85 Advocacy Groups Call On Big Tech to Stop Selling Facial Recognition to Gov’t

“By targeting three of the world’s biggest tech companies, the letters could help to focus attention on the issue.”

90 Advocacy Groups Call On Big Tech to Stop Selling Facial Recognition to Gov't

A coalition of 85 advocacy and activist groups have signed open letters urging Amazon, Google, and Microsoft to pledge not to sell facial recognition technology to government authorities. Signatories include the American Civil Liberties Union, the Electronic Frontier Foundation, Human Rights Watch, and the Refugee and Immigrant Center for Education and Legal Services, among others.

The letters were tailored to each tech giant, with those directed at Google and Microsoft crediting the companies’ leadership for previously signalling at least some level of commitment to ethical standards concerning AI and facial recognition, while also outlining why a firmer stance is needed. The letter to Amazon was somewhat more harsh, given the latter’s unapologetic approach to selling such technologies to police and other government actors, which it has defended on the basis of the technology’s utility in fighting human trafficking and sexual exploitation.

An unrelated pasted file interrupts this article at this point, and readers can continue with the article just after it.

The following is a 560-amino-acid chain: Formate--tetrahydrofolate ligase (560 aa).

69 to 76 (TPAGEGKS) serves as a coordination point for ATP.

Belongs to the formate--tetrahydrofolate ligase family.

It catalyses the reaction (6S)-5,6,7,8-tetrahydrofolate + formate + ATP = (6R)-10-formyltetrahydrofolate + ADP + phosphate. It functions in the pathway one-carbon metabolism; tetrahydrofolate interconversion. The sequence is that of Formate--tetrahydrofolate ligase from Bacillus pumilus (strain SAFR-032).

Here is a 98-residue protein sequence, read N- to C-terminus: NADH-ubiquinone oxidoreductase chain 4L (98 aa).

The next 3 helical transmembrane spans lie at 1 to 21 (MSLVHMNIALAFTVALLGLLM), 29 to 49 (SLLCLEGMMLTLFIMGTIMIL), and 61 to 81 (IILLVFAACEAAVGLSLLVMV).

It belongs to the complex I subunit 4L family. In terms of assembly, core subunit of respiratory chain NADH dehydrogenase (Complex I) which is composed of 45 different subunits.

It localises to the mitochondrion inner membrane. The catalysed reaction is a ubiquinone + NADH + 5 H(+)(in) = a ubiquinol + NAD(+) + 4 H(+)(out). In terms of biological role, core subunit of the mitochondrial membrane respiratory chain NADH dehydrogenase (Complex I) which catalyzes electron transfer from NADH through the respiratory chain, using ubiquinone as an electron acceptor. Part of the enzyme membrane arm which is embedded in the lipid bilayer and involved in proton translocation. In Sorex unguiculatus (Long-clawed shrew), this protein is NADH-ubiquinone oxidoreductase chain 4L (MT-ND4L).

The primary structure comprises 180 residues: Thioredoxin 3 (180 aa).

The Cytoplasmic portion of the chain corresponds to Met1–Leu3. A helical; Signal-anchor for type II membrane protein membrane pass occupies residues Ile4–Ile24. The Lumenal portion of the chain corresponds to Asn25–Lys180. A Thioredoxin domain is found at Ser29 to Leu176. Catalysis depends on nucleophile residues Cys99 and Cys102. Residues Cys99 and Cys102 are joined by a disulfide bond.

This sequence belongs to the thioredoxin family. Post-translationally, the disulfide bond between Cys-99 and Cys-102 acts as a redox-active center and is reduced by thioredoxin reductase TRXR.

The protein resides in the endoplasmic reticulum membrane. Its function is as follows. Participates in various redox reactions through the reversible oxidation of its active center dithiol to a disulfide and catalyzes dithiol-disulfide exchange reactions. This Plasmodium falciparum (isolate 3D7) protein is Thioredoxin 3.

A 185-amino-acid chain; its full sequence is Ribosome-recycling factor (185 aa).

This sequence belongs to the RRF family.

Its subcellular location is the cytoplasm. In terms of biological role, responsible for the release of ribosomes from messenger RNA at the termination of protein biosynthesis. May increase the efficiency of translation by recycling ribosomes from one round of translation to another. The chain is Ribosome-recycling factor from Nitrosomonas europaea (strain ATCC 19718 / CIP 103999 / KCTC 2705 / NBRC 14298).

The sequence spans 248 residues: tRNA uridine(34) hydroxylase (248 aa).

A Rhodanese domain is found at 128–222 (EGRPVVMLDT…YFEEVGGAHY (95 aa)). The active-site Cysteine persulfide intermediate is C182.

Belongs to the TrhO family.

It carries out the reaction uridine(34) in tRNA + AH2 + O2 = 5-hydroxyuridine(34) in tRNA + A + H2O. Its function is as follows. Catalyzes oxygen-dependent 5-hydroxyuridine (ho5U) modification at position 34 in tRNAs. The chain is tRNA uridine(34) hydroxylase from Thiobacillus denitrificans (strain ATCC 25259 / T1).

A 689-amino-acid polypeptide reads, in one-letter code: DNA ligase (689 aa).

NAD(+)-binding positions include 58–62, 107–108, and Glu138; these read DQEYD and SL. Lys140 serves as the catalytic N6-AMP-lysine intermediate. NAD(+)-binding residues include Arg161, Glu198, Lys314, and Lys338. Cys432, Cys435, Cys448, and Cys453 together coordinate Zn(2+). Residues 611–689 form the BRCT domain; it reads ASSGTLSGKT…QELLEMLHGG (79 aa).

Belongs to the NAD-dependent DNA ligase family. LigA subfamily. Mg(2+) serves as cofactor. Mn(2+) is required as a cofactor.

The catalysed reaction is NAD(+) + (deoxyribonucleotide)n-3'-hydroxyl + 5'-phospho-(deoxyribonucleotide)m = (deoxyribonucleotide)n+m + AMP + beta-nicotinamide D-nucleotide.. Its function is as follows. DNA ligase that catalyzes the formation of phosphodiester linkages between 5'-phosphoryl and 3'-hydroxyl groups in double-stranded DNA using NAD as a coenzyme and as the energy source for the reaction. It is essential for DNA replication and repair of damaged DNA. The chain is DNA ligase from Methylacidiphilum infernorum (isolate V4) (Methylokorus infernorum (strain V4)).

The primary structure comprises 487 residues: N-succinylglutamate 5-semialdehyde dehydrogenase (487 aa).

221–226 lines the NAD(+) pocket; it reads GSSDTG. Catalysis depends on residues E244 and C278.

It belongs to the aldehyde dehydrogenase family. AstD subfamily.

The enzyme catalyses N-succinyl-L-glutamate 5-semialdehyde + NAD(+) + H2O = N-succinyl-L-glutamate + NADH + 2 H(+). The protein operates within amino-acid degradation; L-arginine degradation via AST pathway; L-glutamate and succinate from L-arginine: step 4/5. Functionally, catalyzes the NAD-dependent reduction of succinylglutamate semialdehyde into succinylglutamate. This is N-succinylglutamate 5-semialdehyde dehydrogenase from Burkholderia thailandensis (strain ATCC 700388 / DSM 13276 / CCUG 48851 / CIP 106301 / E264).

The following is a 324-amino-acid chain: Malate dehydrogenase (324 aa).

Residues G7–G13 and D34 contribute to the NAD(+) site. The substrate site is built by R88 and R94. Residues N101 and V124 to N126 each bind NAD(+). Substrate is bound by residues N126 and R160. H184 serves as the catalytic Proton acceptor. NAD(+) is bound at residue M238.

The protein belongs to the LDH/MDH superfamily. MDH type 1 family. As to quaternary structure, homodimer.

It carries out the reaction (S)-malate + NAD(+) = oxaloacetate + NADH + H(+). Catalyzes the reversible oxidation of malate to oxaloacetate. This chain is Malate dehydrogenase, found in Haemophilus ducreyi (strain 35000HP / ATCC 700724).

Commenting on the issue to media, ACLU California’s Nicole Ozer said that “the choices made by these companies now will determine whether the next generation will have to fear being tracked by the government for attending a protest, going to their place of worship, or simply living their lives.”

By targeting three of the world’s biggest tech companies, the letters could help to focus attention on the issue. But they also ignore major facial recognition specialists that have a lower profile in public sphere, such as NEC, which are likely to step into any void left by the big tech firms if they withdraw from the government market. Calling for government action on the issue, meanwhile, could help to set the groundwork for UK-style oversight bodies, but faces the currently daunting obstacle of legislative dysfunction in the US.

Sources: The Verge, Common Dreams

January 16, 2019 – by Alex Perala

[UPDATE 01/21/2019: An earlier version of this article stated 90 advocacy groups signed the open letters mentioned above. This article has been corrected to reflect the correct number: 85. Additional changes were made to reflect the complexity of the situation.]